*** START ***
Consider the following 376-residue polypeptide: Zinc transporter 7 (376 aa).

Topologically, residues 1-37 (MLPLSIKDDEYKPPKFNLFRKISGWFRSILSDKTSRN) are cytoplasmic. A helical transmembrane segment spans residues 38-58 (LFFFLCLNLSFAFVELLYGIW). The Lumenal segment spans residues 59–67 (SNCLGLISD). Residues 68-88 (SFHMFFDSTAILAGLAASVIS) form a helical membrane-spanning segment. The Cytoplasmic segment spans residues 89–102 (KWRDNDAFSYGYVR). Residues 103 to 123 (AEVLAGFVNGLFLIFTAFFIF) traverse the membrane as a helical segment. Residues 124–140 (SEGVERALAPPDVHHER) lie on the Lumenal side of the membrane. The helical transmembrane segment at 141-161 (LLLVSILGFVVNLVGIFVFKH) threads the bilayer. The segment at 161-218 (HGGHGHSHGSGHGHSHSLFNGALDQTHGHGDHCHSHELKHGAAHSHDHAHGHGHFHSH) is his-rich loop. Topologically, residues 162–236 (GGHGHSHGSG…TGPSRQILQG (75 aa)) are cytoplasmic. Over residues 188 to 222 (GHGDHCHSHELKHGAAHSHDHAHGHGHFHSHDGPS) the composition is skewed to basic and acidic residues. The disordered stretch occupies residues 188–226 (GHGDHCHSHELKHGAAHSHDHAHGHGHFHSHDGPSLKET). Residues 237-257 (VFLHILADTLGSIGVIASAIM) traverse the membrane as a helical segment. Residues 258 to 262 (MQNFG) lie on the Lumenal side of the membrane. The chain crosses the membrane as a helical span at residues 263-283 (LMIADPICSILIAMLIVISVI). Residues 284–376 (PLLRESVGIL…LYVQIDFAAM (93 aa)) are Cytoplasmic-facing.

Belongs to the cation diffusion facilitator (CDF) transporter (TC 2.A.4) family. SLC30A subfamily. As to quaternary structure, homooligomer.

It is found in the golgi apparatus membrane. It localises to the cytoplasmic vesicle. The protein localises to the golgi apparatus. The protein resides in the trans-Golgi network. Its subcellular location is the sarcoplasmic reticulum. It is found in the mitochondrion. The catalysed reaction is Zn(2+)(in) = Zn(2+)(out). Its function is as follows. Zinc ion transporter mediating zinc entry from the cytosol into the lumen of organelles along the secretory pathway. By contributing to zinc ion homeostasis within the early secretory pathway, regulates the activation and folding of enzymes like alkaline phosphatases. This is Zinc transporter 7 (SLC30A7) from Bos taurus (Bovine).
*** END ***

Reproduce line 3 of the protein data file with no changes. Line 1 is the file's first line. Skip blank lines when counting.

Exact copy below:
Belongs to the cation diffusion facilitator (CDF) transporter (TC 2.A.4) family. SLC30A subfamily. As to quaternary structure, homooligomer.